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The Collective Unconsciousness of Creating

In her March Sixth Position column, Danielle Georgiou ponders what it means to communicate non-verbally through her art.



published Friday, March 17, 2017

 

Dallas — One of the most powerful elements of dance is its ability to present stories in a universal manner. It can take a polarizing issue and break down the barriers surrounding it with grace, passion, resolution, and boldness. It is also successful in this regard due to the collaborative nature of dance—both in how multiple parties come together to create works of dance, and the various elements that are utilized in producing dance: research on social issues, examinations of personal dilemmas, and the use of multi-media resources.  

It is this collaborative effect that somehow manages to create a subconscious connection between dance-makers no matter where they are located. In dance, as in life, we share experiences, but perceive them individually; nevertheless, we desire a way to express our opinions and feelings through a method by which we can understand them better. As a choreographer, my way of dealing with and confronting challenging situations is through physical movement and—at most times—non-verbal communication. Because, often, I don’t have the appropriate words or I don’t know how exactly I feel. Yet, through moving, either alone or in a group, I can discover some clarity. Not answers, but possibilities.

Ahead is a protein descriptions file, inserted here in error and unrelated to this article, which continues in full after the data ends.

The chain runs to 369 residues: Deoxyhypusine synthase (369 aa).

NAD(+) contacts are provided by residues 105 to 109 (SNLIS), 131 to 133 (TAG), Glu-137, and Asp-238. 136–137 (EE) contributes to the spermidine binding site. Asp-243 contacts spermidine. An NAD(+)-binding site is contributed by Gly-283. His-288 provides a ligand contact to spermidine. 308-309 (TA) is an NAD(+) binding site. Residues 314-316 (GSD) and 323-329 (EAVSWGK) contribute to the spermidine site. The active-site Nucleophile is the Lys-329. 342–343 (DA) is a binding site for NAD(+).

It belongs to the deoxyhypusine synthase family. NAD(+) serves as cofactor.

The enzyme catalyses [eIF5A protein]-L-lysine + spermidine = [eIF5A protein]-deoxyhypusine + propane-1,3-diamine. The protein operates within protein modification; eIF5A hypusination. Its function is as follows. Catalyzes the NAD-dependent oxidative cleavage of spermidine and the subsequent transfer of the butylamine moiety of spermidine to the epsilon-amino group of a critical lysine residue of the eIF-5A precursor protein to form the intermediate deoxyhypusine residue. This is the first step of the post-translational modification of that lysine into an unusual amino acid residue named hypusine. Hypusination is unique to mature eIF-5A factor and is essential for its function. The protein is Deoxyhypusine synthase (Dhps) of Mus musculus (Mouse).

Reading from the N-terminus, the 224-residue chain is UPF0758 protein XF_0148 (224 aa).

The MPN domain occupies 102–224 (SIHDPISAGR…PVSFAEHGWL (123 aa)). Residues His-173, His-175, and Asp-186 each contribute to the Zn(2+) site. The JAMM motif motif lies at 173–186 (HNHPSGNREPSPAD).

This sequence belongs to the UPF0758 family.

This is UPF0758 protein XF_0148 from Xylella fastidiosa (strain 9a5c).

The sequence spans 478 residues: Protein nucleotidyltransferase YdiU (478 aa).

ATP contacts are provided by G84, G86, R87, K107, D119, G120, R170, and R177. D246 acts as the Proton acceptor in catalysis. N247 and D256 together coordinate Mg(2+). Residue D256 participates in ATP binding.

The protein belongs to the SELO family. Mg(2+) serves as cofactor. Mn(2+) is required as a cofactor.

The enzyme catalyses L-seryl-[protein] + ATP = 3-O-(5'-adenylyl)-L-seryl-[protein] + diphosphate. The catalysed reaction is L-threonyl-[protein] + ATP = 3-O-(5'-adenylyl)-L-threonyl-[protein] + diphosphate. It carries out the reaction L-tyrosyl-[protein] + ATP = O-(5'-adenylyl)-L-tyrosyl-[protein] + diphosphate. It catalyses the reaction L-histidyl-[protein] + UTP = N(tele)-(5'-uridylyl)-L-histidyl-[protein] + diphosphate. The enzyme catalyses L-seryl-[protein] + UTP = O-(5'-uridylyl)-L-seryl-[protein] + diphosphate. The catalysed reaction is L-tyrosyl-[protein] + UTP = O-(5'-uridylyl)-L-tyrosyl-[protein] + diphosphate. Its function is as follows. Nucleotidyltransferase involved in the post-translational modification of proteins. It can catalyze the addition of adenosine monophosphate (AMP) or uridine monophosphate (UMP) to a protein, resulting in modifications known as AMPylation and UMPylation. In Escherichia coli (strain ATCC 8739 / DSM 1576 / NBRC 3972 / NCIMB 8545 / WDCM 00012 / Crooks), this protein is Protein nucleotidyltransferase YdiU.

I am not alone in this regard. Nor am I alone in the questions that I am exploring solutions for. Somehow, it always seems as if the fates align and artists across the world are examining similar topics—our brainwaves are trending. Though, what are the odds that a group of individuals would be explore the same ideas? Is it just a coincidence or are we sharing an unspoken, unacknowledged connection? Where does this feeling come from? How are the threads of our lives connection?

Mathematicians Persi Diaconis and Frederick Mosteller defined coincidence in their 1989 paper, “Methods for Studying Coincidences,” as a “surprising concurrence of events, perceived as meaningfully related, with no apparent causal connection.” Statistician David Hand noted in his book The Improbability Principle that coincidental events are quite commonplace. If you consider the Law of Truly Large Numbers, if you have a large enough sample, then anything can happen. And with over seven billion people in the world, it’s mathematically not a surprise that similar ideas are shared across the globe.

But what explains the shared feelings? We could look to Carl Jung and his theory of collective unconscious for an answer. According to Jung, the human collective unconscious is populated by instincts and by archetypes or universal symbols—e.g. the Great Mother, the Wise Old Man, the Shadow, the Tower, the Tree of Life. He argued that the collective unconscious had profound influence on the lives of individuals, who explored these symbols by placing them in them into the context of their own personal experiences. But those personal experiences could be similar from one individual to another. Not identical, but similar; and when those elements begin to manifest among groups of people, like say, a group of young choreographers who are coming-of-age in a tumultuous world, it’s not surprising that we see dance concerts or productions that are addressing analogous topics.